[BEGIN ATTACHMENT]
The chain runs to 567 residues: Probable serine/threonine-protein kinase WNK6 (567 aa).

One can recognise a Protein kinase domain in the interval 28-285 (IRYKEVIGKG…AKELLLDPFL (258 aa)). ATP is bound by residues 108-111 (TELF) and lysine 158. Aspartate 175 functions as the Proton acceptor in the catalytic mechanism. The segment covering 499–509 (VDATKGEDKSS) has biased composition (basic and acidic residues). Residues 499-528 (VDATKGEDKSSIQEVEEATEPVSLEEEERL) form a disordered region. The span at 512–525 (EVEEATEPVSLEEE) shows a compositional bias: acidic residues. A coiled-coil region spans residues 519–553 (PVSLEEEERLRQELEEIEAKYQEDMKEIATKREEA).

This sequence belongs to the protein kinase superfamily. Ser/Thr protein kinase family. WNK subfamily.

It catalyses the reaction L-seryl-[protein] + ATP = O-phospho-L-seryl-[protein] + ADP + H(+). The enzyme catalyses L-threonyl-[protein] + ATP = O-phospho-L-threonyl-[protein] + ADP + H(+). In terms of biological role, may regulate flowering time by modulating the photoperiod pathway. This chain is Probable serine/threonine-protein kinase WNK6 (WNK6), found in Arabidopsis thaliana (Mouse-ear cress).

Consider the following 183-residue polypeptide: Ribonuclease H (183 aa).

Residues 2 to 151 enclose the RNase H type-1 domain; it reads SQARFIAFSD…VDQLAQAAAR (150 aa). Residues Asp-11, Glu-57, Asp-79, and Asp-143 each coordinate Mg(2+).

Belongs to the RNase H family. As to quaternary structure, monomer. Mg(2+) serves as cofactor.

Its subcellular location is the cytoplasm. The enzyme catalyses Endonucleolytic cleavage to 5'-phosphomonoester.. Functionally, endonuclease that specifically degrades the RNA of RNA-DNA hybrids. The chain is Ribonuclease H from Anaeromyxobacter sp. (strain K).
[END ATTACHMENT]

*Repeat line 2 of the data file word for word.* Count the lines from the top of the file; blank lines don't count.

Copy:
One can recognise a Protein kinase domain in the interval 28-285 (IRYKEVIGKG…AKELLLDPFL (258 aa)). ATP is bound by residues 108-111 (TELF) and lysine 158. Aspartate 175 functions as the Proton acceptor in the catalytic mechanism. The segment covering 499–509 (VDATKGEDKSS) has biased composition (basic and acidic residues). Residues 499-528 (VDATKGEDKSSIQEVEEATEPVSLEEEERL) form a disordered region. The span at 512–525 (EVEEATEPVSLEEE) shows a compositional bias: acidic residues. A coiled-coil region spans residues 519–553 (PVSLEEEERLRQELEEIEAKYQEDMKEIATKREEA).